Getting someone to read over your CV and cover letter will also help you avoid any mistakes. You wouldn’t believe the amount of applications I see where people spell their own name wrong or address the application to another company – don’t let it happen to you! Attention to detail in your job application shows that you take pride in the work you do, and that’s important to us.
4# Include outcomes and achievements
My favourite thing to see on a CV is outcomes and achievements. So instead of telling us that you have AWS experience, explain how you were involved and why your company decided to use the cloud technology. Were you part of the project team? Did you mentor other people with less experience in the platform? It’s a great way to prepare for an interview, because you just know the hiring manager will say ‘tell me about a time you…’.
I can’t speak for every tech company, but I know at Xero we’re looking for people with a learning mindset. Our company and industry changes so quickly that we need people who want to keep learning and growing. The outcomes and achievements section is where you can demonstrate how well you adapt to new tasks and environments, using real-life examples to show how you keep up with the pace of change.
An example might be a new language or tool you’ve taught yourself, or the way you’ve collaborated across sales and marketing teams. We talk a lot about ownership at Xero, so showing you can own a task or project from the beginning will make a really good impression on the hiring manager. It also helps us understand how comfortable you are working outside your comfort zone, whether the project itself was a success or not.
5# Don’t squeeze in onto one page
Everyone will give you a different answer when it comes to how long a CV should be. But if you have over five years’ experience, you’re not going to be able to fit it onto one page. I think the sweet spot is around two to five pages. Five is probably pushing it, but it’s probably better to have too much than too little. Just make sure your most recent experience is at the top, so hiring managers don’t have to trawl through everything else to find it.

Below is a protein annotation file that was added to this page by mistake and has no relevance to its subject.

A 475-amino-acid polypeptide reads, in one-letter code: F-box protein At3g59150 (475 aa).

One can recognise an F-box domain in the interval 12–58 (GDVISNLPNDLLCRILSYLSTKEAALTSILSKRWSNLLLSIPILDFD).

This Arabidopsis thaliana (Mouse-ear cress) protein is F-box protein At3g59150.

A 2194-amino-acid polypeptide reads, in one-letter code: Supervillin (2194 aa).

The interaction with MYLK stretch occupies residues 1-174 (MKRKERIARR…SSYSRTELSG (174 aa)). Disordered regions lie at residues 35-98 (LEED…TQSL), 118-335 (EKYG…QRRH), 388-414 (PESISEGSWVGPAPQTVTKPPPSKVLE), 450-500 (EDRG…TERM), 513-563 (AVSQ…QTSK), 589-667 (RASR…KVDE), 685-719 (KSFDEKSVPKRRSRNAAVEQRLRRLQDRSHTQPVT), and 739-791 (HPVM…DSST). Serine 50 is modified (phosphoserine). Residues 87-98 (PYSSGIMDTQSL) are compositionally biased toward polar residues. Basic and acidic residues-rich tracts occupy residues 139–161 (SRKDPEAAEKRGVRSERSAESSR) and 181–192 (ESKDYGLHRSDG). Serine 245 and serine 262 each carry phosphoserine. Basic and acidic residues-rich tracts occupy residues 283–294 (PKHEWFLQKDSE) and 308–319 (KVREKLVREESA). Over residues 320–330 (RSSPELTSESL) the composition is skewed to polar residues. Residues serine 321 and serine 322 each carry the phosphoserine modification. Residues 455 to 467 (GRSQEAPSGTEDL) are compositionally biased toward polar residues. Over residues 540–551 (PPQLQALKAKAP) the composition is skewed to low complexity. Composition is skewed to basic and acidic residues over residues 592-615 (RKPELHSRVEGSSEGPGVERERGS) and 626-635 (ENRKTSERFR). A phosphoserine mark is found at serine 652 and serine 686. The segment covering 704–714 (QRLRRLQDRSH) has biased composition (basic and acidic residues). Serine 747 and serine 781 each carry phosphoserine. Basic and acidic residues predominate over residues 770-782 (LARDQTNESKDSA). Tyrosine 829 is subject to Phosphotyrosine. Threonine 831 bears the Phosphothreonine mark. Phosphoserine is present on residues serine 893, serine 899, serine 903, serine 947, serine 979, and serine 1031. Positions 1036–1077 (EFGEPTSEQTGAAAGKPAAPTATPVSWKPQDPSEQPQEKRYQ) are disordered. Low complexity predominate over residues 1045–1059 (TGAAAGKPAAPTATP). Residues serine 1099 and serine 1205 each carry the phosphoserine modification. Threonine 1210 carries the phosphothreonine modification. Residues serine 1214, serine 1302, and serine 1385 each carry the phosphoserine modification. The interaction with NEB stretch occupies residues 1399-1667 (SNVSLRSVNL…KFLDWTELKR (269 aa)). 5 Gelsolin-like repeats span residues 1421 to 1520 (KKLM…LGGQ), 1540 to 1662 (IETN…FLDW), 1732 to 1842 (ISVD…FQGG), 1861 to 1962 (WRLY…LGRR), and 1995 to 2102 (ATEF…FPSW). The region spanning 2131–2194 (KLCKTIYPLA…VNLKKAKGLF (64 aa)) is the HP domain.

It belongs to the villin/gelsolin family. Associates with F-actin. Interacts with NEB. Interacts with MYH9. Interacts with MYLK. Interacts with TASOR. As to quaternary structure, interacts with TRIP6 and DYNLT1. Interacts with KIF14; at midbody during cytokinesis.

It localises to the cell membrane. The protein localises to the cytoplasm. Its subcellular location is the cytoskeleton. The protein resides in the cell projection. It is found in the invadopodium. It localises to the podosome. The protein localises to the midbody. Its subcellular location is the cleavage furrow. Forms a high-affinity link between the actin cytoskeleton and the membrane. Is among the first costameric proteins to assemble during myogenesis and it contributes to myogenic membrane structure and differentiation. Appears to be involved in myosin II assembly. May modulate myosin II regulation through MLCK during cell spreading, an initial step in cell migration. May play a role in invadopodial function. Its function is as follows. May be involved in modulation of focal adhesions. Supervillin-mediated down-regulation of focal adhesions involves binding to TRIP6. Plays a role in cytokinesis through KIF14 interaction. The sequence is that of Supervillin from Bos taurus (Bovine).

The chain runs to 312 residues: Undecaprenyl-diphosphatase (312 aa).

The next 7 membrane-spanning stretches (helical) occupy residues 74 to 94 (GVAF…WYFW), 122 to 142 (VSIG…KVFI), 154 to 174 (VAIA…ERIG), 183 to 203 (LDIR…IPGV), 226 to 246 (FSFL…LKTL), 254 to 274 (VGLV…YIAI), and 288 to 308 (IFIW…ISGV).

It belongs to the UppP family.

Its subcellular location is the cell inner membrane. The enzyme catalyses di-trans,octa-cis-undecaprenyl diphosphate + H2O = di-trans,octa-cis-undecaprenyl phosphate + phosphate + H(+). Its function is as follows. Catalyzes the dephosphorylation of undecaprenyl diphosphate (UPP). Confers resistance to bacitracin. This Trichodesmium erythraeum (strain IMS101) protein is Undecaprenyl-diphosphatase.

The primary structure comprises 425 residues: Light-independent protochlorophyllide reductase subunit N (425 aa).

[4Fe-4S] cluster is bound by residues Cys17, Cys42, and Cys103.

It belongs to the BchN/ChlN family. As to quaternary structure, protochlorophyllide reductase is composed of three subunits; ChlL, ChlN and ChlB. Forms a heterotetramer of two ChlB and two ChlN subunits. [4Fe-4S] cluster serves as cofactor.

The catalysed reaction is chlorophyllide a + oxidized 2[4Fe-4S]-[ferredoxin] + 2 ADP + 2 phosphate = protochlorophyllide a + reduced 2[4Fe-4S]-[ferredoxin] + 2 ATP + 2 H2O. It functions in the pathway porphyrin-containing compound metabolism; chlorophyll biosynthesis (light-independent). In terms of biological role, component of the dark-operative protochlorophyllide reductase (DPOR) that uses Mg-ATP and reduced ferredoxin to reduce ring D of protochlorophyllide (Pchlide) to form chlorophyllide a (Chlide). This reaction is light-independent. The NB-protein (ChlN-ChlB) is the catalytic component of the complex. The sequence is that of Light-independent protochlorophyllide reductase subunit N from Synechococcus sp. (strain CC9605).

Generally, I’d want to see five sentences or dot points outlining your responsibilities and five outcomes and achievements in that role. Plus a sentence or two about the company. You do that for three jobs and you’ll quickly reach two pages. If you’ve had a long career, you don’t have to include every role. But make sure you include relevant roles, no matter how long ago they were.
Education is important to include on your CV, but not as important as work experience. That’s what I’m really interested in. It’s great if you have lots of qualifications, but what we really want to know is what you’ve learned, how you’ve progressed, what kind of tools and tech you’re using and what you’re passionate about. I know a lot of people we hire have no qualifications and that’s ok with us. You may be self-taught or picked up skills in your previous roles. Focus on your work experience and briefly list your education at the end of your CV.
These seem like obvious tips, but it’s amazing what a positive difference they can make to your tech CV. So don’t leave your application to the last minute and send it through in a rush – put in the time and effort that it deserves, and you may find yourself working in your dream job before you know it. We’re actually expanding our engineering and design teams at the moment, so update your LinkedIn profile using these tips and let us know you’re interested!
Women Love Tech would like to thank Louise Joyce, Xero Talent Experience Manager, for her article.